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Court ref: CO/2285/95 ...
Court ref: CO/2285/95

Three Cleveland further education colleges face having to repay to the county council almost £1.4 million overspent on their budgets after a judge's ruling in the high court.

Redcar's Cleveland Tertiary College, Longlands College in Middlesbrough, and Hartlepool College, had all accused the Cleveland CC of getting its budgeting figures seriously wrong.

But Mr Justice Brooke rejected the colleges' claims that European Social Fund money earmarked for them had been unlawfully placed into the council's general contingency funds.

The judge's ruling leaves Hartlepool College owing the council almost £530,000, Longlands College almost £625,000 and Cleveland Tertiary College over £235,000.

The judge said the budgeting dispute went back to the early 1990s when the colleges were given a certain amount of self-government in the interim period leading up to their full independence from the county council's control in 1993.

The council claimed the colleges had seriously overspent their budgets for the years 1990/93 and presented them with bills for the deficit.

'The colleges for their part maintain that the council made serious errors in the way it dealt with the grant monies it received from the European Social Fund (ESF) for students who attended courses run at the colleges since the start of 1990', said the judge.

Cleveland had high enemployment, and the ESF money was targeted at promoting conformity of living standards throughout the European Community, by providing job-related training in deprived areas.

Miss Genevra Caws QC, for the colleges, claimed the Euro- cash had been targeted at particular students, doing particular courses at particular colleges and should have been placed into a 'reserved fund' for direct allocation.

Instead the council had put the money in its general contingency fund, allocating it according to 'weighted' student numbers at each college.

But the judge said he had 'insufficient evidence' to rule on claims that those colleges which ran particularly large numbers of ESF grant-qualifying courses had lost out badly because of the council's budgeting scheme.

He said of the colleges: 'It was their duty to keep within their budgets, and they knew how much money they were being allocated'.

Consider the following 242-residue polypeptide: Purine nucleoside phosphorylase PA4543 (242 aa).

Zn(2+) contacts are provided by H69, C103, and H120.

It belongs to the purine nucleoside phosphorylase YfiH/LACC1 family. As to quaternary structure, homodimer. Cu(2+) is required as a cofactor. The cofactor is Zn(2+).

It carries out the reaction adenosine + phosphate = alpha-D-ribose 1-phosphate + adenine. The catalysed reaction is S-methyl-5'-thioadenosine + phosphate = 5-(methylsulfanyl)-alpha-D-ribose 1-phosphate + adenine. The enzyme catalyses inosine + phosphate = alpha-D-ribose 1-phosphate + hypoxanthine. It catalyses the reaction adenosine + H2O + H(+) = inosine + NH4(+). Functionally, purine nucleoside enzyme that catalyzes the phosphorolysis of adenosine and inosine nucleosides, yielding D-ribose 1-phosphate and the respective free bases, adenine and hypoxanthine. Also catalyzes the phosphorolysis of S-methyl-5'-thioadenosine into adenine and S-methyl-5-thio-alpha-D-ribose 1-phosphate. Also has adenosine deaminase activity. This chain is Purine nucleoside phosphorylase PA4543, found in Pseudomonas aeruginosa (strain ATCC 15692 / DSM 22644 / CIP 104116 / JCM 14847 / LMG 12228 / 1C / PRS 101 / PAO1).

'I am satisfied that the council dealt with the ESF grant monies in accordance with the provisions of the scheme and that the colleges have no legitimate complaint in this regard,' he added.

The colleges had known of how the ESF money was being allocated from 1984 onwards, and had 'knowingly acquiesced' to the system operated until they were presented with bills for the over-spent money in 1993, he said.

There had been no complaint until long-after the colleges obtained independent corporate status, and the judge said it would be 'quite wrong' for the court to intervene.

Added to that was the fact that the county council would cease to exist in six weeks time, and if the court were to rule in the colleges' favour, the result could be administrative chaos.

'This evidence illustrates the sort of injustice which would be likely to ensue if so long after the end of the last three accounting periods a court were to order the council to endeavour to rewrite history by making a lote of quite artificial calculations about what would have happened it if had dealt with the complex budgeting in the quite different manner for which the colleges now so belatedly contend'.

The colleges had claimed that if the ESF grant money been dealt with differently, it might well have been the council who owed them money, not the other way around

But Mr Justice Brooke dismissed their complaints, leaving the colleges with a heavy legal costs bill.

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